This page contains a Flash digital edition of a book.
Letters Write to reply...

SECTION 20 EXPLAINED I recently took over as secretary - not company secretary - of a residents management company of a block of 14 flats in Swanage, Dorset. It was a case of Hobson’s Choice as no one else wanted to stand but I have no experience in this field whatsoever. On reading Issue 5 of Flat Living, my director asked if I could find out further information on Section 20 as mentioned on page 11 of the magazine. I have tried to check the Companies Act but it does not seem to be the right clause. I should be grateful for any assistance you are able to offer and I was wondering whether there is any sort of “Dummy’s Guide” for management companies such as ours.


Section 20 is the consultation process for works which: • Will cost any one leaseholder more than £250. This includes repairs, maintenance and improvements to your building and estate.

• Enter into a long-term agreement (for more than 12 months) with outside contractors for work, supplies or services which will cost any one leaseholder more than £100 a year. Examples include cleaning, grounds maintenance and surveying.

• Carry out work under a long- term agreement where the work will cost any one leaseholder more than £250.

The Section 20 consultation process generally has three stages: • A notice of intention - what you are planning to do.

• Notification of estimates - prices that you have obtained.

• Notification of award of contract - who has been chosen.

If you have a question, or would like to share with other readers your ideas or experiences of living in a leasehold block, we want to hear from you. Address your comments or queries to the flat living team at 19

FIRE RISK ASSESSMENTS EXPLAINED I am in the process of commissioning a fire risk assessment. What will I get for my money and how much should I expect to pay? Name and address withheld


You should expect the person carrying out the assessment to look at all of the fire safety features, such as emergency lighting, escape routes etc. and, importantly, to look at any fire hazards that may be prevalent. The check should include bin areas, cellars and other potentially hazardous areas.

Any log books on site should be made available for inspection as well, so that the upkeep of the fire detection and alarm systems, if fitted, can be assessed. A written fire risk assessment report should be provided and signed by the assessor, with an action plan and any remedial measures recommended.The assessor should also be prepared to provide further advice to the managing agent upon request. As a guide, for a fire risk assessment of the common areas of a block of 15 dwellings with two staircases, garden and basement, including a written report we would charge around £110 plus VAT. The fees do tend to increase depending upon the size and complexity of the property. This is because time spent on site is a factor in putting together quotes for assessment work.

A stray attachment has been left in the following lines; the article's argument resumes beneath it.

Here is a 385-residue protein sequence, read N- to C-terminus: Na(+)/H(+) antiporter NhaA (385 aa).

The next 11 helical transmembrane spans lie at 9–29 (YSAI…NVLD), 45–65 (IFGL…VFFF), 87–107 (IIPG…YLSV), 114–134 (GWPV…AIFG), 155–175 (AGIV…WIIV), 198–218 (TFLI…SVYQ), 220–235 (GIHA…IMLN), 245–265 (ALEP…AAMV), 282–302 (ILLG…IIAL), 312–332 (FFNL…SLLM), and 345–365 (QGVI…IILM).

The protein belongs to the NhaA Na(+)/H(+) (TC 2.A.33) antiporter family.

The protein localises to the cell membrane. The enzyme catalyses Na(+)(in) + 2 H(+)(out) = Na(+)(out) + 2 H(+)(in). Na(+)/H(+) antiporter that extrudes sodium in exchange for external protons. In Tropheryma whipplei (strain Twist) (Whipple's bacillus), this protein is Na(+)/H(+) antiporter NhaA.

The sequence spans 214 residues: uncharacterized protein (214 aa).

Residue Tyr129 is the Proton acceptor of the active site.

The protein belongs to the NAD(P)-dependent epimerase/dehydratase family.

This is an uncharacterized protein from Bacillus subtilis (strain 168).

More advice can be located on the Leasehold Advisory Service website at or via the RICS Service Charge Residential Management Code which is available at category/service-charge- residential-management-code

DEEDS OF VARIATION I am a director of a not-for- profit company, which owns the freehold of a block of 27

flats. The company manages the property on behalf of the lessees, each of whom owns one share in the company. Our property was built in 1967, the leases of each of the flats having commenced in 1967 and with a life of 120 years. Our leases therefore have 77 years of unexpired life. We are planning to extend our leases by means of a Deed of Variation. We already have a Deed of Variation which will be

superseded by the new deed which will include the clauses of the existing deed. Each flat owner has his or

her own garage. The garages have their own separate leases. One concern is that flat owners could assign their garage leases to a one party and assign their flat leases to another party. This would be a retrograde step. We would be faced with more people and vehicles visiting the property and inevitably the garages would fall into disrepair. How can we ensure that each flat and its associated garage is only assigned to one common owner? Could this be enforced by one new Deed of Variation which also extends the leases of the flats and associated garages? It would certainly reduce the paperwork burden if we could carry out the operation with just one all encompassing deed of variation. Name and address withheld


It may be possible for the garage lease and flat lease to be amalgamated so that one lease is put in place and therefore there is one common owner for both the flat and associated garage. This would overcome the problem of separate ownership.

Page 1  |  Page 2  |  Page 3  |  Page 4  |  Page 5  |  Page 6  |  Page 7  |  Page 8  |  Page 9  |  Page 10  |  Page 11  |  Page 12  |  Page 13  |  Page 14  |  Page 15  |  Page 16  |  Page 17  |  Page 18  |  Page 19  |  Page 20  |  Page 21  |  Page 22  |  Page 23  |  Page 24  |  Page 25  |  Page 26  |  Page 27  |  Page 28  |  Page 29  |  Page 30  |  Page 31  |  Page 32  |  Page 33  |  Page 34  |  Page 35  |  Page 36  |  Page 37  |  Page 38  |  Page 39  |  Page 40  |  Page 41  |  Page 42  |  Page 43  |  Page 44  |  Page 45  |  Page 46  |  Page 47  |  Page 48  |  Page 49  |  Page 50  |  Page 51  |  Page 52  |  Page 53  |  Page 54  |  Page 55
Produced with Yudu -